Jon Berg Fine Art
HEINRICH ZILLE (1858-1929) charcoal drawing of a standing woman by important German artist and caricaturist

HEINRICH ZILLE (1858-1929) charcoal drawing of a standing woman by important German artist and caricaturist

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Directory: Fine Art: Drawings: Charcoal: Pre 1920: Item # 1416735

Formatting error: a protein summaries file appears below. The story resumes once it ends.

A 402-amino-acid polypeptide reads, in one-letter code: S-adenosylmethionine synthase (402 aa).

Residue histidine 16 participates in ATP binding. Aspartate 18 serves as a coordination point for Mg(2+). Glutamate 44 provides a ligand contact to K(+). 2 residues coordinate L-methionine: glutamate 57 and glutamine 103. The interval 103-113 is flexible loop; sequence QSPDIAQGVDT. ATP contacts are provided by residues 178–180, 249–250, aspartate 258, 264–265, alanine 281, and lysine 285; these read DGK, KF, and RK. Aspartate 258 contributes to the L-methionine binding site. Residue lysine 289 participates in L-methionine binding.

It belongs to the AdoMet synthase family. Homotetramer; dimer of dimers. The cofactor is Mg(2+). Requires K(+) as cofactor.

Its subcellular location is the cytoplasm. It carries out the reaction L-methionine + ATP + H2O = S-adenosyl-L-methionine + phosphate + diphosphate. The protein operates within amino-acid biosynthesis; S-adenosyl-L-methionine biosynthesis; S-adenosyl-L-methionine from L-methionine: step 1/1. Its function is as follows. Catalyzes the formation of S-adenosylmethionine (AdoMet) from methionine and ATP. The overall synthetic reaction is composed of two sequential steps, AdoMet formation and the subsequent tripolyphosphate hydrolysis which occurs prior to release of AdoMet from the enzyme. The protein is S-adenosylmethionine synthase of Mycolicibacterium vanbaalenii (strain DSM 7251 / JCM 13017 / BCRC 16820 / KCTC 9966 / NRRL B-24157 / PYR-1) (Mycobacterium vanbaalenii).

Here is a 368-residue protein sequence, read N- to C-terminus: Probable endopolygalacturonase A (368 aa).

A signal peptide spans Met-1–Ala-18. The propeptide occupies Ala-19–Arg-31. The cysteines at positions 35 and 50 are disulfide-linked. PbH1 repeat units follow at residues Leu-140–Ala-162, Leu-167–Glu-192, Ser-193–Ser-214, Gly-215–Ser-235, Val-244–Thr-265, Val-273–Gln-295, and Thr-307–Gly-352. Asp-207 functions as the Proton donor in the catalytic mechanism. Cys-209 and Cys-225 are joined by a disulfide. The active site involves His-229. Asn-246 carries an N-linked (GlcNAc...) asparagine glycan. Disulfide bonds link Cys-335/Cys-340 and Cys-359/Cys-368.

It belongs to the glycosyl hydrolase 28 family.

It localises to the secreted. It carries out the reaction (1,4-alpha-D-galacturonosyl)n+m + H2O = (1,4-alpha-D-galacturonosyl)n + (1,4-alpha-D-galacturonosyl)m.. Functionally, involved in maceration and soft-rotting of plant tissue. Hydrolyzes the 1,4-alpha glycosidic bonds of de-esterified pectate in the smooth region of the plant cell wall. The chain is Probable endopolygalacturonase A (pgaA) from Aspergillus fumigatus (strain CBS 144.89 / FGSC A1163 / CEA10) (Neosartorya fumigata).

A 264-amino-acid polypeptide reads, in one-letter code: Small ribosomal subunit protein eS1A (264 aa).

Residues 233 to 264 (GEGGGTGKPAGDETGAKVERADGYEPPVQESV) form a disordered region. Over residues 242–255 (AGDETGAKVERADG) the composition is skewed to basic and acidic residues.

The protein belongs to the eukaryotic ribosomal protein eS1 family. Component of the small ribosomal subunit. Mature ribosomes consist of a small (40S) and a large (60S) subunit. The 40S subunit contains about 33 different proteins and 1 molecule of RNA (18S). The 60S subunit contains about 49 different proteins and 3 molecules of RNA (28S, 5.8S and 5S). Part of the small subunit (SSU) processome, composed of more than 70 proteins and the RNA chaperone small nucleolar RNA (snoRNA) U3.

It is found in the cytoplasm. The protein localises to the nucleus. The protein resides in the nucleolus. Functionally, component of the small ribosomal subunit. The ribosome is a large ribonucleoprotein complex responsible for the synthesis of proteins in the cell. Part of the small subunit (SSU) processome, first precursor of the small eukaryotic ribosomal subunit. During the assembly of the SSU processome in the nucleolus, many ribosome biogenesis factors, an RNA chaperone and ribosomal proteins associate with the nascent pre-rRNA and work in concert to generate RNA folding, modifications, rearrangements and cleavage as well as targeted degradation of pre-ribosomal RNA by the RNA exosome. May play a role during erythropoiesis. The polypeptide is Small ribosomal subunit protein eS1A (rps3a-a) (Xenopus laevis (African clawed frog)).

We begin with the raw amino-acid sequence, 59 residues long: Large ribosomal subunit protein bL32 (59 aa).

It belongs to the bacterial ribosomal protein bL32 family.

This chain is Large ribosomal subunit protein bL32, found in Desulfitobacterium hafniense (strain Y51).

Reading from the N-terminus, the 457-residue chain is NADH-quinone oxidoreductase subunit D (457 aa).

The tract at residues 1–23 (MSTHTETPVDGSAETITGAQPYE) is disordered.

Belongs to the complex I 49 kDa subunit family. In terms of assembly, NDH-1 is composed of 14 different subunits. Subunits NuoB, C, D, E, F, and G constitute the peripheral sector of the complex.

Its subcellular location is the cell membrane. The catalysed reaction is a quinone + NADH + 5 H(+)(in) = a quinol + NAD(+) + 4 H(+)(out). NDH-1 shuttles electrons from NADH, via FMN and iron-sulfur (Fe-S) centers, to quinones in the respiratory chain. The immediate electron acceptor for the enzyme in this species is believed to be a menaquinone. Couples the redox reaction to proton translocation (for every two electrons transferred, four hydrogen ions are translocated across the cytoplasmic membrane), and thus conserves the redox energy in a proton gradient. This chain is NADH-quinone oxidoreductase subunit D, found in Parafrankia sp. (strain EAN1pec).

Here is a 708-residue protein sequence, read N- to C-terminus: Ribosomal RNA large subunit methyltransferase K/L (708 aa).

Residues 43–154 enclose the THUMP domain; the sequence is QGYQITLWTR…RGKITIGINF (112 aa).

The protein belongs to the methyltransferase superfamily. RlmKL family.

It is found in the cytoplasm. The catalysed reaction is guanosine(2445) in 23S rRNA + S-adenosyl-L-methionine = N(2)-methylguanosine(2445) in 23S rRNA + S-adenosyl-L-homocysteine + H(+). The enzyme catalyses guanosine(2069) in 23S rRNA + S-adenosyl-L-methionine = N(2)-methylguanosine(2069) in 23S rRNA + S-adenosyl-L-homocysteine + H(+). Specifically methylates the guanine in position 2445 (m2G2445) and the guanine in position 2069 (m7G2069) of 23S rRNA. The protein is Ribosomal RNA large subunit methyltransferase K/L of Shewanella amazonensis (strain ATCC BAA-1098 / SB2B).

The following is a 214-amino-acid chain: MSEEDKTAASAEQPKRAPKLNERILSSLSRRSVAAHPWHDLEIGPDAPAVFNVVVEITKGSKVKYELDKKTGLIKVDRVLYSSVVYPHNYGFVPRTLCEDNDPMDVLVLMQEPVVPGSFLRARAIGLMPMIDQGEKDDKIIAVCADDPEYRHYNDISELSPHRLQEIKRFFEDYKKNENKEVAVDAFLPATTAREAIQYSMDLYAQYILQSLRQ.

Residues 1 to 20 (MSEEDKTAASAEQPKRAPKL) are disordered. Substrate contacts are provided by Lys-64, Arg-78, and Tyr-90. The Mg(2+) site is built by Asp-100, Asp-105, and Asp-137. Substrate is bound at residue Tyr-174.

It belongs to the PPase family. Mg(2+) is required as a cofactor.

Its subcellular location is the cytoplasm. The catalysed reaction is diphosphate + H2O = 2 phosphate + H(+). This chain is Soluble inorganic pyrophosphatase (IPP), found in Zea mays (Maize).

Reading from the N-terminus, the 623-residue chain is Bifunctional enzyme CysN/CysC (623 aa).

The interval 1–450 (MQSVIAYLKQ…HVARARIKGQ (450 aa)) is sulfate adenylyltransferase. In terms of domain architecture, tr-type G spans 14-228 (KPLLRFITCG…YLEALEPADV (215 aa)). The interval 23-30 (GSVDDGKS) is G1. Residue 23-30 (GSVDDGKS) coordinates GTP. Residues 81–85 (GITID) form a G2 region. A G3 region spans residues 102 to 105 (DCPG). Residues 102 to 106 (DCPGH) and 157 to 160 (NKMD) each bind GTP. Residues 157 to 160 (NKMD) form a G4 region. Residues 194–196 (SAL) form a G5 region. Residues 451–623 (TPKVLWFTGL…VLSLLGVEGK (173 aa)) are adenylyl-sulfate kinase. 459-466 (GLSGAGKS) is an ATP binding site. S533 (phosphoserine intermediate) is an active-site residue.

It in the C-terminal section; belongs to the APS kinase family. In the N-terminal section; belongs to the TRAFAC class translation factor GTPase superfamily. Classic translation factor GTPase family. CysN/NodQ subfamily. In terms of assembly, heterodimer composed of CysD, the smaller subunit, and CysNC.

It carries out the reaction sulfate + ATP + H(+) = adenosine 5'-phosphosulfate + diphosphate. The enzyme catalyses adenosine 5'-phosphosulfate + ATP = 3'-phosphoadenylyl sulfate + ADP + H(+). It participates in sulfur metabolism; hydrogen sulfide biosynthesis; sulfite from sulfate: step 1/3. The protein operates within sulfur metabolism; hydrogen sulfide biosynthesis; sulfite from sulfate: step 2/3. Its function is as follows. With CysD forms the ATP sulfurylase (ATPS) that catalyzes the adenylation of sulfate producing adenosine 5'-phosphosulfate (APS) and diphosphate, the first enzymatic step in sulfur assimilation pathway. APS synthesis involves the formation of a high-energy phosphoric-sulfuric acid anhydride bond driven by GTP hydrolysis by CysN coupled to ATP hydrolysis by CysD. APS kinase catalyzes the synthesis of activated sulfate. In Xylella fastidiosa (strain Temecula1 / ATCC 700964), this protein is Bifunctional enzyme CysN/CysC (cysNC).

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Charcoal drawing on paper, unframed, 8 1/4" by 6", signed at lower left by the important, well-known German illustrator artist and photographer, HEINRICH ZILLE (1858-1929). Zille's works have exceeded $60,000 at German auctions, and even simple charcoal drawings commonly bring up to about the $10,000 range, those with color being especially desirable. He was born in Dresden and was in Berlin as a child, already showing artistic promise. At an early age he was already an apprentice to a lithographer. The influential and important Max Liebermann promoted him, called him into the Berlin Secession in 1903, featured his work in exhibitions, and encouraged him to sell his drawings after he lost the lithography job in 1910. Over time, Zille became known for his humorous drawings featuring caricatures of stereotyped people, and his fame today rests with this satirical view of the society of his time. Many were erotic or gritty, showing the underbelly of society or the less glamorous moments of life. Works were published in weekly satirical newspapers. During the 1920's, Zille hit his stride. The National Gallery purchased works in 1921. In the late twenties everything seemed to be going well, and the artist's 70th birthday was celebrated throughout Berlin. In more recent times, Zille's image has been featured on postage stamps in the old East Germany, West Germany, and as recently as 2008, on a stamp of the reunited nation. There are many images of Zille's works on Google. This is a rare opportunity to acquire works by a German master artist. The work is on the typically thin, delicate, low quality paper seemingly favored by the artist. There is foxing as shown, a minor edge tear/loss at upper left, and a crease from the edge at lower left below the signature, due to the tape having prevented the paper from lying flat. There is tape currently at only one corner. On the reverse of the backing board is a ballpoint pen inscription in German, and possibly Hebrew lettering as well, the gist of the note being that this was a gift to a friend. The work is protected in a vinyl sleeve.